Projects

The Indigenous Rights Center engages in an array of projects, all of which are designed to improve the lives of Indigenous Peoples in the United States.  If you like what you see here, please support our work by making a tax-deductible donation.  No amount is too small.

Donate to the IRC, in general, below.  Make a one-time donation or choose to donate monthly.  Thank you for your support.




Or donate to one of the following projects, specifically.  Again, you can make a one-time donation or donate monthly.  Thank you for your generosity.

You may also mail a check or money order made payable to the Indigenous Rights Center to 202 Harvard SE, Albuquerque, NM 87106.  To specify a project to which your donation should be dedicated (if that is your preference), write the name of the project on the memo line of your check or money order.


Wind Chases the Sun (WCTS) Justice Initiative

Available data on victimization, prosecution, sentencing, imprisonment and other indicia, in the U.S. show continuing and intolerably discriminatory disparities between Indigenous Peoples and people of other races, colors, and national or ethnic origins. Indigenous Peoples in the United States (American Indians/Native Americas, Hawaiian Natives and Alaska Natives) endure the highest incarceration rate of any racial or ethnic group, at 38 percent higher than the national rate. Available statistics indicate that rates for youth are even higher. Read our paper “Racial Discrimination by the Criminal Justice System Against Indigenous Peoples in the United States” (June 2014) for more information.

We educate the public about the range of issues faced by Native Americans who become involved with the criminal justice system and provide information and referrals to Indigenous prisoners (and their families) based on their needs.  Topics of inquiry include but are not limited to legal aid, reporting of human rights violations, and resources related to freedom of religion in correctional institutions.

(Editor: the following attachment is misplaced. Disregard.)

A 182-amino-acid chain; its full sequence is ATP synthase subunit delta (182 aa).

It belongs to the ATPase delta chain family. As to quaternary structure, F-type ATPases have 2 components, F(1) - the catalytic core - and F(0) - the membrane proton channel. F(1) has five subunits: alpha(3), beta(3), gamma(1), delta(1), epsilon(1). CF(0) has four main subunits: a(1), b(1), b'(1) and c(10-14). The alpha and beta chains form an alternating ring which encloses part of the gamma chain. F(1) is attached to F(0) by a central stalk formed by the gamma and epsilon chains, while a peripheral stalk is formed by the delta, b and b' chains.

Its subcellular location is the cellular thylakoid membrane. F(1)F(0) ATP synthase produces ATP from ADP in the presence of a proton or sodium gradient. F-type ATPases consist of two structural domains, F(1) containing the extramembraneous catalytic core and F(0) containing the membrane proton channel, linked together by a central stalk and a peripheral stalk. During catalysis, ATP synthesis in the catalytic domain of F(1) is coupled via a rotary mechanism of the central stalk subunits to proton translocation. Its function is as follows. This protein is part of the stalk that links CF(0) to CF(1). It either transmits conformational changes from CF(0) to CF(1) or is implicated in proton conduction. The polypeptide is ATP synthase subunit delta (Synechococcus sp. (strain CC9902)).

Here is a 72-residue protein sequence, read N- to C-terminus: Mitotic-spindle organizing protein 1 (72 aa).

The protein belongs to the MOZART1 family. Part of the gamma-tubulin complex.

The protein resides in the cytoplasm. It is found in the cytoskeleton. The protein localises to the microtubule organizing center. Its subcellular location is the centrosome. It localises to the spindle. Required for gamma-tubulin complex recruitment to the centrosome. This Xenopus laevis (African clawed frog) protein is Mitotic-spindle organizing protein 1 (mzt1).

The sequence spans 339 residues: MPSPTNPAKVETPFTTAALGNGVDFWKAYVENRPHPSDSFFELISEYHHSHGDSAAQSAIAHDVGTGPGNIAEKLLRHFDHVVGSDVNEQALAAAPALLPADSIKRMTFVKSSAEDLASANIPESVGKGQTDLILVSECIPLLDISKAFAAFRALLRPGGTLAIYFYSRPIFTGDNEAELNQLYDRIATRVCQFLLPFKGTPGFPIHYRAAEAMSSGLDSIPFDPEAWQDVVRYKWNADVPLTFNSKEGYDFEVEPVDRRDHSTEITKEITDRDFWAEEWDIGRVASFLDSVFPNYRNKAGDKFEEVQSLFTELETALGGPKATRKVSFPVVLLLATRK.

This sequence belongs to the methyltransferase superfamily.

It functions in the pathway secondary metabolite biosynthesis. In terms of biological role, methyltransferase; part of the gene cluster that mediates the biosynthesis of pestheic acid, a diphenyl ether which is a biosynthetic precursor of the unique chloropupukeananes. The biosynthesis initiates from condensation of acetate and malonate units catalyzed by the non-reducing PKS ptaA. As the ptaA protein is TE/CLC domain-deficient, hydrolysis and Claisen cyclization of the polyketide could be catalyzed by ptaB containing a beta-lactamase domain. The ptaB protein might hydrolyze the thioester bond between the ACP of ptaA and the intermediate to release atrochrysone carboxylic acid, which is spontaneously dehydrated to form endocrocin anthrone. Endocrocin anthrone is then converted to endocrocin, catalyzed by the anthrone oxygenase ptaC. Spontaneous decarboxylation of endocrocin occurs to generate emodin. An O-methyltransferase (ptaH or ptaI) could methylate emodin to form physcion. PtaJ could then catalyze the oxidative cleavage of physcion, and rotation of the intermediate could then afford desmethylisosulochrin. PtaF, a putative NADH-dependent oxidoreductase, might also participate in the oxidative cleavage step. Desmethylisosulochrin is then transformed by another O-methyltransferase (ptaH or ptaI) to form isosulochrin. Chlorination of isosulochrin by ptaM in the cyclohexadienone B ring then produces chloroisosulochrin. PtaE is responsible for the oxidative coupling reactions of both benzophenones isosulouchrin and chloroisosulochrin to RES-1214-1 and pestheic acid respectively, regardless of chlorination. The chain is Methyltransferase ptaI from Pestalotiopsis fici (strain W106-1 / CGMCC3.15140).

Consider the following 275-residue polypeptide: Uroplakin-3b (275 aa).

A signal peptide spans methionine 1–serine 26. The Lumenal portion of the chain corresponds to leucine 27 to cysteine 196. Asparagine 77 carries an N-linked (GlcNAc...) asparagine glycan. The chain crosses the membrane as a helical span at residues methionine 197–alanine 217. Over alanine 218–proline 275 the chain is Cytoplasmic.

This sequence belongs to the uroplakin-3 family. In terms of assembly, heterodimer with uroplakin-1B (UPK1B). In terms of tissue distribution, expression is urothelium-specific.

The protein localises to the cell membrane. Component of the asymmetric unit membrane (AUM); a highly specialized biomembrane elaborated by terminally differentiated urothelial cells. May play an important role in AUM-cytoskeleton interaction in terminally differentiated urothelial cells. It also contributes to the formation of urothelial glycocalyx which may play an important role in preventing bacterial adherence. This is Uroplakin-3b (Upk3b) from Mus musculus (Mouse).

We also provide telephone information and referrals on issues related to parole or other forms of early release and reentry.

The intent of our justice initiative is only to provide general information. The information we provide is not legal advice and cannot replace the advice of licensed and competent legal counsel.


Wind Chases the Sun (WCTS) General Assistance and Holiday Gift Drive

We manage assistance programs all year long to serve reservations and also meet the needs of economically disadvantaged and homeless Indians in the Albuquerque area.  During the winter months, we award heating assistance grants to reservation residents.  During the holiday season, we sponsor a gift drive to benefit children and youth of all ages on several Indian reservations in the United States.





Wind Chases the Sun (WCTS) Native American Corrections Project

The practice of Native American spirituality in prison offers benefits to both the Native American prisoners and to the prison systems. Traditional spiritual practices benefit Native American prisoners to an extent that no other type of prison sponsored program has done before.  Native American prisoners who participate in sweats and other native ceremonies benefit through rehabilitative changes, reductions in alcoholism and anti-social behavior, decreased recidivism rate, and improved self-esteem and dignity.  The IRC supports the work of spiritual advisors who regularly visit state and federal prisons to provide spiritual guidance and perform ceremonies for Native prisoners.  We also offer assistance to family members when loved ones are incarcerated over 500 miles from home (making it difficult for Indigenous prisoners to maintain important community ties).  In both instances, we award small grants for transportation, lodgings, and meals and other incidental expenses.





Wind Chases the Sun (WCTS) Youth Suicide Prevention Project

Suicide rates are high among all American Indian and Alaska Native (Native American) populations, with youth being affected most.  Forty percent of all Native American suicides involve children and youth ages 15 to 24.  In native communities, youth suicide contagion is common, where one suicide triggers others attempts, resulting in multiple suicides or attempts within a short time frame.  By nature, youth are highly vulnerable, but native youth are even more so. We are developing and will implement an Indigenous suicide prevention and education program directed at youth.

Read the following to learn about youth suicide in Indian Country and sample programs that seek to address the crisis.

Suicide on the Great Sioux Nation

Pine Ridge Indian Reservation Struggles With Suicides Among Its Young

Forum puts spotlight on indigenous youth